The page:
Latvia desperately needs sex education, say experts

Knowledge of reproductive and sexual health in Latvia remains relatively low and is not improving. Experts agree that the education of adults and children on these issues is at a critical level in Latvia, but there is still no clarity as to when and how it will be implemented, Latvian Radio reported on February 14.

Data from several studies and the way forward were discussed in a media briefing on Wednesday with government representatives, NGOs, and researchers present.

In 2021, in Latvia, 443 children were born to girls between the ages of 10 and 19, while in 2022, 31 abortions were performed on 15- to 17-year-old girls. Latvia is also second in the European Union (EU) in terms of the number of HIV transmissions. Unfortunately, data on child victims of sexual abuse is also on a growing trend. This is already a concrete consequence of the long-term absence of action in this area.

Meanwhile, the NGO “Dardedze” center released poll data on child sexual behavior among each other on Wednesday, which signals risky behavior.

"Comments or acts of a sexual nature are present in children's lives, in most cases at school. More often than not, meaning is not understood and is later assessed. Coercive actions have also been detected [..] with only a small proportion telling someone trusted about it and receiving support," Anda Avena, spokeswoman for the center Dardedze, said in a briefing, adding that once again, it can be concluded that it is an illusion that children without sexual education live in a somewhat more sheltered environment.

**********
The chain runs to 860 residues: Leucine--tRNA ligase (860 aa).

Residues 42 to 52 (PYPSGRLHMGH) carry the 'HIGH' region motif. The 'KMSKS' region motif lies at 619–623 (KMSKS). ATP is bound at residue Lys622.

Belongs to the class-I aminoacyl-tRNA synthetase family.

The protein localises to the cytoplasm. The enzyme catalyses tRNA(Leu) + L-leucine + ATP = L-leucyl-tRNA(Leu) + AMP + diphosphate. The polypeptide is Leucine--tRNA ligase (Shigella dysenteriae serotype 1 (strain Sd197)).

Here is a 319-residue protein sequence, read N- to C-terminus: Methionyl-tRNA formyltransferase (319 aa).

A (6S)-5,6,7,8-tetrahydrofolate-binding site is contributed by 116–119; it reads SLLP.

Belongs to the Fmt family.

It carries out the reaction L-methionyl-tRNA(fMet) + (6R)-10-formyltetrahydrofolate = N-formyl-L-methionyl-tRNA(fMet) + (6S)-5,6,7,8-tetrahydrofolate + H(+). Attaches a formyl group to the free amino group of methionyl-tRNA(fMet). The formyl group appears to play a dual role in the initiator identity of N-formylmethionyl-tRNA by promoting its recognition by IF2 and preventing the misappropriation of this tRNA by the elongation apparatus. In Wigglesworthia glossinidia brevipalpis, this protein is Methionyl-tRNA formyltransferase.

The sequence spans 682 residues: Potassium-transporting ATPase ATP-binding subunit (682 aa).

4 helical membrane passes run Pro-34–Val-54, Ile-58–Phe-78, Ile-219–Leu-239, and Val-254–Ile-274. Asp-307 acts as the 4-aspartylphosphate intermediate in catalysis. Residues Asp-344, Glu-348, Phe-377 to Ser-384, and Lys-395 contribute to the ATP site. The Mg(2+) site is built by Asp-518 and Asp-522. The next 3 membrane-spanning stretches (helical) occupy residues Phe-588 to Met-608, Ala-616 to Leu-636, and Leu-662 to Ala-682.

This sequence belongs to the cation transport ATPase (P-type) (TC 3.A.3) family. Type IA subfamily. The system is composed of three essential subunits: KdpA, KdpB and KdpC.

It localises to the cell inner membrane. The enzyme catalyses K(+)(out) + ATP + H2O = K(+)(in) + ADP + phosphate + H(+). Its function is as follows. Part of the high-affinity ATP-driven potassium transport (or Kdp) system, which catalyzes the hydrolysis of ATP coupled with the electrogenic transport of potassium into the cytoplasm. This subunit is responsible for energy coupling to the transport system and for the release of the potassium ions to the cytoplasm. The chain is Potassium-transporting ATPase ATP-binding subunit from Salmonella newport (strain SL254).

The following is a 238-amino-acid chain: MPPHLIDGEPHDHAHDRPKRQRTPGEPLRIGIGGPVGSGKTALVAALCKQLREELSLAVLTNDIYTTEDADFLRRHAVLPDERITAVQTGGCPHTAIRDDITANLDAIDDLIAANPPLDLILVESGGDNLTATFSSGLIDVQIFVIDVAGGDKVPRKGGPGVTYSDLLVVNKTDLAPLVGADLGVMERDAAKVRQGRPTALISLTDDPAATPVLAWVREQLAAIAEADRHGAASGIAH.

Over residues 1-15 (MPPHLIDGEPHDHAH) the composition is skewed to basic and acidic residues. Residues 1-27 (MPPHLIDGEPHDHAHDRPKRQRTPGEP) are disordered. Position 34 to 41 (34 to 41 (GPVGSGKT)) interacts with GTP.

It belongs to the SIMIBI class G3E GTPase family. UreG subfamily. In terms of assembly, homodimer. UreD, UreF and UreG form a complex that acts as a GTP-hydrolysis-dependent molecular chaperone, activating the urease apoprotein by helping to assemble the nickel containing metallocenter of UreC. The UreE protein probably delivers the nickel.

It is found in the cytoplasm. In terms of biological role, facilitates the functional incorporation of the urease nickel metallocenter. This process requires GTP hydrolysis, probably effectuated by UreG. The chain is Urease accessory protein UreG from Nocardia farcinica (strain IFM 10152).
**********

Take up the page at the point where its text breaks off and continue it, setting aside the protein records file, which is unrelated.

The results of a Rīga Stradiņš University study show that the second most popular method of protection among adults in Latvia is still interrupted sexual intercourse, which in case of luck can only protect against pregnancy, but at the same time, is a green light for transmission of sexually transmitted diseases.

This is only one part of the data, but the signs that society is in critical need of this type of education abound. Some of this is in the curriculum, but as seen, it's not enough.

The working group currently set up in the Ministry of Education and Science (IZM) is working on practical steps to implement sex education in the system. Experts urge policymakers to use existing programs that work in other countries where there is already an understanding of what should be taught for specific age groups.

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